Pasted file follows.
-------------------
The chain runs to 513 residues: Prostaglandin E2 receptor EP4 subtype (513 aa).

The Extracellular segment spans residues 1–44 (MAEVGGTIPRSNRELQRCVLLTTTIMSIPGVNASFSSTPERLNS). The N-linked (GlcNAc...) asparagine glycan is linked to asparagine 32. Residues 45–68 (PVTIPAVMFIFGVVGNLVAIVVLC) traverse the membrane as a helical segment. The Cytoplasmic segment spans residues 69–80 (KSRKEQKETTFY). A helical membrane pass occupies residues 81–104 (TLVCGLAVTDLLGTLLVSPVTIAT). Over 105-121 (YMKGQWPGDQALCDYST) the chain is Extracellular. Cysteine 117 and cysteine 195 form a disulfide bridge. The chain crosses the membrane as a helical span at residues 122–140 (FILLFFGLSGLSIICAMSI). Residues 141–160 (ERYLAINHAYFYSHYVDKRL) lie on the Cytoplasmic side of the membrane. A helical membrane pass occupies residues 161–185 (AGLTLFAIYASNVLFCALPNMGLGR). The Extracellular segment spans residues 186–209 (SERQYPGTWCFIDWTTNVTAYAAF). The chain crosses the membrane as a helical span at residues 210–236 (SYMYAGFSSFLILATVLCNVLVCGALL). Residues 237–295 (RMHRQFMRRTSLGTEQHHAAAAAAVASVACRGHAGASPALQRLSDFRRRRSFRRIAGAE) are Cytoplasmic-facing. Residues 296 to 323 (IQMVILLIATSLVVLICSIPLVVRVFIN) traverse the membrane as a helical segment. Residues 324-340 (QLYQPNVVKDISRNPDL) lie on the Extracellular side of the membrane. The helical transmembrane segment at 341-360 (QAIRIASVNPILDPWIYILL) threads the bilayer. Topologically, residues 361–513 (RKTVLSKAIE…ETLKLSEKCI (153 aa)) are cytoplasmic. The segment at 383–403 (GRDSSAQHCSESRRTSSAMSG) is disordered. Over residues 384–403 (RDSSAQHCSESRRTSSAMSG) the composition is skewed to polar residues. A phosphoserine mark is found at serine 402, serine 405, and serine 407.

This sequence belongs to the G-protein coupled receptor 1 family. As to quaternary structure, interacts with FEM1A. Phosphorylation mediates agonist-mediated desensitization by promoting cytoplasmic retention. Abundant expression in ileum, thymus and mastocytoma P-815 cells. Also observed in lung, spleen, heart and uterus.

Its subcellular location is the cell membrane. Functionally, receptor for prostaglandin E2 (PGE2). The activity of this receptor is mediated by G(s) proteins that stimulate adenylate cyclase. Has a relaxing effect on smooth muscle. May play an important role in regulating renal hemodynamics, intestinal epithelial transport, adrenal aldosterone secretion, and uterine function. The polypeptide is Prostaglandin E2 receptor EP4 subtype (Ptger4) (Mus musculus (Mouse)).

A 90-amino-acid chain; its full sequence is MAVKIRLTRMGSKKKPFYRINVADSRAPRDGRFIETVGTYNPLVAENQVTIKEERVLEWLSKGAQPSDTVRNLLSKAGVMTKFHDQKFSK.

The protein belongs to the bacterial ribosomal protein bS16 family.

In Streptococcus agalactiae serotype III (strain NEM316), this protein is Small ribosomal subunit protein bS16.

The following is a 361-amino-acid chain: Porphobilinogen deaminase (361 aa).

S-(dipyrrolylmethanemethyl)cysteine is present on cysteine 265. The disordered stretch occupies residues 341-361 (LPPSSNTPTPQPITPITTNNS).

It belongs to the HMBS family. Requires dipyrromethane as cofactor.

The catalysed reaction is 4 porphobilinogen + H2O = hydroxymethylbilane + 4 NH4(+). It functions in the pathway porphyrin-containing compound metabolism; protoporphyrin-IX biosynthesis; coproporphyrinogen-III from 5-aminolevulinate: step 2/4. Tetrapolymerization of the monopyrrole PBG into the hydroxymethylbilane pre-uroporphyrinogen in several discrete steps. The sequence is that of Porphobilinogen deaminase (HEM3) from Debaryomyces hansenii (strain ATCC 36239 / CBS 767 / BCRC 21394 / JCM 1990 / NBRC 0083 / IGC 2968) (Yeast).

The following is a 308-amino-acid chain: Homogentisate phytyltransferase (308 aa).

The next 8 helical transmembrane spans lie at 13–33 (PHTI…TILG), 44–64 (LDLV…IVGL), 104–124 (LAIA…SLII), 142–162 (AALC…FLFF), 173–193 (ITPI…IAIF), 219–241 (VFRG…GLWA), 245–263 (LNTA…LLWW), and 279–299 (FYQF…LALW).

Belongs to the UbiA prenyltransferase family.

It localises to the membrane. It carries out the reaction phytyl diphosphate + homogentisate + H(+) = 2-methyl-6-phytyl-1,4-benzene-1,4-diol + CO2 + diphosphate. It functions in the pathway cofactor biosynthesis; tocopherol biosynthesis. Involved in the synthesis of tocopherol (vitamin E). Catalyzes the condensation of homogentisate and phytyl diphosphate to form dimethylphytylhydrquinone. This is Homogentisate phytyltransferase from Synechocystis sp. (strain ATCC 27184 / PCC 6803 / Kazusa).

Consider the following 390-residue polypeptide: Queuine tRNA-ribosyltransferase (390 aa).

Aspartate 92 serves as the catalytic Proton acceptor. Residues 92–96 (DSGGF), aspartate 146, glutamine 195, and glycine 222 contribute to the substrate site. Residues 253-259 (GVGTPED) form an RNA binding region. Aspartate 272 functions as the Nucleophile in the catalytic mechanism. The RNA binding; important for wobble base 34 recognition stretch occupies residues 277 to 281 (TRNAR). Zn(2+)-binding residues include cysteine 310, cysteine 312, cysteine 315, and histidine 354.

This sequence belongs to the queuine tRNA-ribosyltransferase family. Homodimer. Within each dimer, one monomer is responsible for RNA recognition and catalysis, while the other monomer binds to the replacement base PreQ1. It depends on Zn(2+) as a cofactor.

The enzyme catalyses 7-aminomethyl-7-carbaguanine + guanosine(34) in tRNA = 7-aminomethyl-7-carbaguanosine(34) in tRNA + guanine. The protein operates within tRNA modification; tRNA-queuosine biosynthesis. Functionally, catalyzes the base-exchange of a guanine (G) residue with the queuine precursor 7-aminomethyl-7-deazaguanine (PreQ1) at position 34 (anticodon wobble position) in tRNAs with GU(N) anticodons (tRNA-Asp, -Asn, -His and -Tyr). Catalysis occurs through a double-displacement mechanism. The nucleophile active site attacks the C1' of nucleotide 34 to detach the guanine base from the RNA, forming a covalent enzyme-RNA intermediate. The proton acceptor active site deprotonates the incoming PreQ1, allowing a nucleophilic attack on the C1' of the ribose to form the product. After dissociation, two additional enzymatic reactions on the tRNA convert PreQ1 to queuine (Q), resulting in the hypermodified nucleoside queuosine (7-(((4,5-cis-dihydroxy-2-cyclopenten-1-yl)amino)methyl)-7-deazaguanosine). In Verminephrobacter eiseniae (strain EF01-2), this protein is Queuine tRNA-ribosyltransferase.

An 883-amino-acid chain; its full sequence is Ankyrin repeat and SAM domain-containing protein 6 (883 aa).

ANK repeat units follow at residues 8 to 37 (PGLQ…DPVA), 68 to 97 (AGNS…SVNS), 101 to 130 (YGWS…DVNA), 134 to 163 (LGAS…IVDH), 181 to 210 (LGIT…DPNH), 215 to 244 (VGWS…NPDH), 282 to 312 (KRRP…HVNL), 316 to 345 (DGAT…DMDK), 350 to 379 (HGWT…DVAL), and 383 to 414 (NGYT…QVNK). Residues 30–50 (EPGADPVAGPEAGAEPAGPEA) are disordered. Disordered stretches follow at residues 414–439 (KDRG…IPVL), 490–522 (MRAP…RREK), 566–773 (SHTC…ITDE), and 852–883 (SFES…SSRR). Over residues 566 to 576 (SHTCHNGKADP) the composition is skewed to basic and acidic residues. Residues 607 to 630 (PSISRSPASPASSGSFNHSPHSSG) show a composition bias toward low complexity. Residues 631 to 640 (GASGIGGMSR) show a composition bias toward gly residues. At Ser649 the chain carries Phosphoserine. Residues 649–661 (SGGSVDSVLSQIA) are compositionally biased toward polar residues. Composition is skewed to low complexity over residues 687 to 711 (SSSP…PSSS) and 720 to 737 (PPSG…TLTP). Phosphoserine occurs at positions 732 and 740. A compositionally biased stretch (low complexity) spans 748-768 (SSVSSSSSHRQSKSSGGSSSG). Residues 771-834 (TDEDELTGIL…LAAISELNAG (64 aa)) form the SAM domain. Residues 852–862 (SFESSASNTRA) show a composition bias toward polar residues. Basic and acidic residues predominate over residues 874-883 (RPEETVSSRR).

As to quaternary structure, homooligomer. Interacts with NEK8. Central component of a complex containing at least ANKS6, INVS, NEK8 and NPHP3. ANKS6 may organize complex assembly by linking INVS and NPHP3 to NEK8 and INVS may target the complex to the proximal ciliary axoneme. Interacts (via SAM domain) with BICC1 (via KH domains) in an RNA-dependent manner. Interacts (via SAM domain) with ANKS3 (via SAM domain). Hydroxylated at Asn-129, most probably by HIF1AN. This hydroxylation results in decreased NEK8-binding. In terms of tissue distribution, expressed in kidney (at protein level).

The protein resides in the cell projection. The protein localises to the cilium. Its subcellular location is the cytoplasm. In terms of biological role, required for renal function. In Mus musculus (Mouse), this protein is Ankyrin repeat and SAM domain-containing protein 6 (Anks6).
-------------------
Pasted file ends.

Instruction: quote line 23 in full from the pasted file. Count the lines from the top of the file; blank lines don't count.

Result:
The protein resides in the cell projection. The protein localises to the cilium. Its subcellular location is the cytoplasm. In terms of biological role, required for renal function. In Mus musculus (Mouse), this protein is Ankyrin repeat and SAM domain-containing protein 6 (Anks6).